Just having wings doesn’t mean you can fly. Yi qi and Ambopteryx longibrachium, it seems, were barely able to glide. And that contributed to their downfall.
The two small scansoriopterygid dinosaurs from Late Jurassic China, about 160 million years ago, were unique in developing wings of stretched skin, much like a bat’s. Anatomical analysis suggests, however, that they weren’t much good for anything other than moving clumsily between trees.
Perhaps not surprisingly, the pair went extinct after just a few million years and are really just a footnote in the story of how flight evolved.
“Once birds got into the air, these two species were so poorly capable of being in the air that they just got squeezed out,” says Thomas Dececchi from Mount Marty University, US, first author of a paper in the journal iScience.
“Maybe you can survive a few million years underperforming, but you have predators from the top, competition from the bottom, and even some small mammals adding into that, squeezing them out until they disappeared.”
Scansoriopterygids were a branch of theropods, the group that gave rise to birds (and included no less than T. Rex). However, unlike most theropods, which were ground-loving carnivores, Yi and Ambopteryx were at home in the trees and ate insects, seeds and plants.
The discovery of their membranous wings caused quite a bit of interest, but it has not been clear what they were actually good for.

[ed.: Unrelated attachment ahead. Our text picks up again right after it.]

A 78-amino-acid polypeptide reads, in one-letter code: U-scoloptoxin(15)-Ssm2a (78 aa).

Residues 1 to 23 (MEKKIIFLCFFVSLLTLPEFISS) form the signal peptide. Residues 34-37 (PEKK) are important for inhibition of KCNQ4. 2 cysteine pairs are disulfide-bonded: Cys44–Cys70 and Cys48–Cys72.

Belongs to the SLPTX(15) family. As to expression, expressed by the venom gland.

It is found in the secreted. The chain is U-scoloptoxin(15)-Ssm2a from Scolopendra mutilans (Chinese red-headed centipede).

To find out, Dececchi and colleagues from the US, Hong Kong, China and Canada scanned fossils using laser-stimulated fluorescence, which can pick up soft-tissue details that can’t be seen with standard white light. They then used mathematical models to predict how they might have flown, testing variables such as weight, wingspan and muscle placement.
“They really can’t do powered flight. You have to give them extremely generous assumptions in how they can flap their wings,” Dececchi says.
“You basically have to model them as the biggest bat, make them the lightest weight, make them flap as fast as a really fast bird, and give them muscles higher than they were likely to have had to cross that threshold. They could glide, but even their gliding wasn’t great.”
The findings add weight to the idea that dinosaurs evolved flight in several different ways before modern birds evolved, the researchers say.
They are now looking at the muscles that powered Yi and Ambopteryx to build a more comprehensive picture.
Nick Carne is the editor of Cosmos Online and editorial manager for The Royal Institution of Australia.
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